DeForest Audion Box with French Markings

DeForest Audion Box with French Markings

The DeForest Audion above has a double plate, double grid with the customary double loop filament and came in the box shown and is un-used. It is from the 1912-1914 period with the pasted-on Hudson filaments. The Hubbell socket is contemporary in age to the audion. These type of screw base audions were some of the last made at DeForest’s high bridge plant.

The DeForest audion above came in a comtemporary and familiar box compared to the French marked box below that was purchased before the red paper tag was attached. The audion has the double plate, grid and double loop tungston filament with the ground tantalum pasted to the top of each loop. The audion and the Bryant socket are old but the rest is newer. Both filaments are intact.

I received in the mail today this very interesting DeForest Audion box made between 1912 or 14. See pictures above.

The possible history:
The box obviously a DeForest product and held a spherical audion at some point. The oddity is the 2 French paper labels pasted on which I have translated in picture #6. All that was inside the box was the normal packing material. 

In France, just before WW1, in was clear that they needed to do much work on their vacuum tube for use in the war. To that end, the Télégraphie Militaire or Military Telegraphy section of the French Government sent its director, Gustave Ferrie and his right – hand man Henri Abraham, to the US to purchase DeForest Audions for the purpose of study and to determine if his design could be used. No one knows how many or the type.  Edouard Branley also secured examples of the audion while on a visit to the US in 1913 and 14. Paul Pichon in early 1914, a Frenchman, while working for the German company Telefunken, also visited DeForest and McCandless and returned with much information and further examples. On his trip home he stopped to visit relatives and was stopped by the group Ferrie had assembled. Since war with Germany was imminent, they persuaded him to turn over all he had learned and his audions. In the end, it was found to be too hard to make and too fragile. The TM tube became their accepted very good design. 1912 and 13 cash and miscellaneous McCandless sales could account for what they purchased but they could have acquired the audions from DeForest himself.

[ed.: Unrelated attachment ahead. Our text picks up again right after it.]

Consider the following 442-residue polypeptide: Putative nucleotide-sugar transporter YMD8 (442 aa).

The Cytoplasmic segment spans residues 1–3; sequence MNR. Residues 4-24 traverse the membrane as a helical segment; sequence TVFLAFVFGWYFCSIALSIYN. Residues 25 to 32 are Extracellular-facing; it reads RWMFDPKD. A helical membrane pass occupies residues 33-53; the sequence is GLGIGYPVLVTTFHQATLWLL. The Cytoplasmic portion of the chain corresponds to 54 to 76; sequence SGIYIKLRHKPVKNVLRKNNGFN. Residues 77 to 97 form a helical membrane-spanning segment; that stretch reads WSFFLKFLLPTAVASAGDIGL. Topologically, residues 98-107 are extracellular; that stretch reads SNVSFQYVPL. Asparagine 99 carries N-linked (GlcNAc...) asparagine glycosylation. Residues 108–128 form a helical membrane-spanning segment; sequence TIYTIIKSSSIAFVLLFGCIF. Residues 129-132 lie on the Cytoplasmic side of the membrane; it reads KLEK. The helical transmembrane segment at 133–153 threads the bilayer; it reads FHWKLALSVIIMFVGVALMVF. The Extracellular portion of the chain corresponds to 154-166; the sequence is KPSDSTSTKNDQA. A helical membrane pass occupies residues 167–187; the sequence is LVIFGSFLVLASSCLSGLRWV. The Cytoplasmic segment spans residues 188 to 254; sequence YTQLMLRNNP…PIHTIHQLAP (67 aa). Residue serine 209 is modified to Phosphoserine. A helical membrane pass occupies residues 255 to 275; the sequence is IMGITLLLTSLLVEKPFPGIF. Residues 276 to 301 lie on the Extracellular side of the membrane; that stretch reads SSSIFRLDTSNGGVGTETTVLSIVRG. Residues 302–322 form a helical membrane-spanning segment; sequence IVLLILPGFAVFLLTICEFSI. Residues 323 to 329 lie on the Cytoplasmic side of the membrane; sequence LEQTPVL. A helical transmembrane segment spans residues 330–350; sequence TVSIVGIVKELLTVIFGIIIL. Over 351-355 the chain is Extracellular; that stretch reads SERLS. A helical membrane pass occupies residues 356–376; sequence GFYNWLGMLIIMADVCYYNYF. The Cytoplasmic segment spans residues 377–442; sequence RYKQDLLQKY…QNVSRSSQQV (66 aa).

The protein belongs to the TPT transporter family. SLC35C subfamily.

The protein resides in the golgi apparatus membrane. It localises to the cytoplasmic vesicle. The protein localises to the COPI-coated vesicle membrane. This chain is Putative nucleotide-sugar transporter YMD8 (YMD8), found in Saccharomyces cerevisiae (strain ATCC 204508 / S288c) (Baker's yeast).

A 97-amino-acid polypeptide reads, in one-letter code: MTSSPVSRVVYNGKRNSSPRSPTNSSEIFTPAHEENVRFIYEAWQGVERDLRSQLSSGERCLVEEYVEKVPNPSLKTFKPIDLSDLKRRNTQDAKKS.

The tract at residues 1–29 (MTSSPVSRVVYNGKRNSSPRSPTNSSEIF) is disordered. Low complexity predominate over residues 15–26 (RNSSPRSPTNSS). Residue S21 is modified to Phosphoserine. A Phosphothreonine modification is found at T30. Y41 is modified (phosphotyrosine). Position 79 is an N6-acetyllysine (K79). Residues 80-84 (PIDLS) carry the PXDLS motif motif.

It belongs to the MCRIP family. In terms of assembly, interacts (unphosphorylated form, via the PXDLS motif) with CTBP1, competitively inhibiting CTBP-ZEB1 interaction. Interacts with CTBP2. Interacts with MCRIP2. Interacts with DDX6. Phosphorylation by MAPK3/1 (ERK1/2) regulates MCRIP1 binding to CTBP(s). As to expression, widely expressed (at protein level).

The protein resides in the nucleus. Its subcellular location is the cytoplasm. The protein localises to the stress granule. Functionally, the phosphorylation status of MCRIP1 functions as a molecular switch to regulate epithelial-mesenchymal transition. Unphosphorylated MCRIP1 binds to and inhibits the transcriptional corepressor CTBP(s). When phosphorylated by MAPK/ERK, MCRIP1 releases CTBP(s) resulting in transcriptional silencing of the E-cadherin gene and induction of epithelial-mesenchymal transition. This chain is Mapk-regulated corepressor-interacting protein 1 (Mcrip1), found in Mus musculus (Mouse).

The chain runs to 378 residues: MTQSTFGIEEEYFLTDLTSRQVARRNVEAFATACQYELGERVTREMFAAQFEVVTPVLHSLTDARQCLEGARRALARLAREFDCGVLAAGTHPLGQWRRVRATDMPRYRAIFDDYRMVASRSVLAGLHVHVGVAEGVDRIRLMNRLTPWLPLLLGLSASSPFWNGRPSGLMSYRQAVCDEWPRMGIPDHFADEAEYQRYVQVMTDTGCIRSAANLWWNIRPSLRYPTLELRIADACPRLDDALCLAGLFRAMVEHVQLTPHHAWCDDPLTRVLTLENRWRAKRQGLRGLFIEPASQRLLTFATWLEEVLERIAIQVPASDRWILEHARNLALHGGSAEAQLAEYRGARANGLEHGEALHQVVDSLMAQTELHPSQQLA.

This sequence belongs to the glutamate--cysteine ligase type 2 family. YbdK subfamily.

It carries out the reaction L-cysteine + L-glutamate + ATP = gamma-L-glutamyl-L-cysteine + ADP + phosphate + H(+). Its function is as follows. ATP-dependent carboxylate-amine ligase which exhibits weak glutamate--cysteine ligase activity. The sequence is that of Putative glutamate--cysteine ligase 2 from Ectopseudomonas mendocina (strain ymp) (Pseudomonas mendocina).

McCandless sales here: MS_R

Some very good history of the French interest in DeForest tubes and their actions taken can be seen in another article this author presented called “Vacuum Tubes of WW1: France, Britain, US” in the French section here: and also here: HIST

To be noted- the center picture on the top three has a mistake in the patent numbers. The patent number on the top right – 841397 is incorrect. It should read: 841387. This mistake is shown on 2 of this authors 6 audion boxes. This is confirmed to be true.

In any case, enough examples of audions made it to France that the box presented is possible. How did it return to the US is the big question. Tyne may have had something to do with the box returning to the US as he did much business with collectors in France and Europe in general. Just a guess?

Open for opinions so feel free to add another guess.

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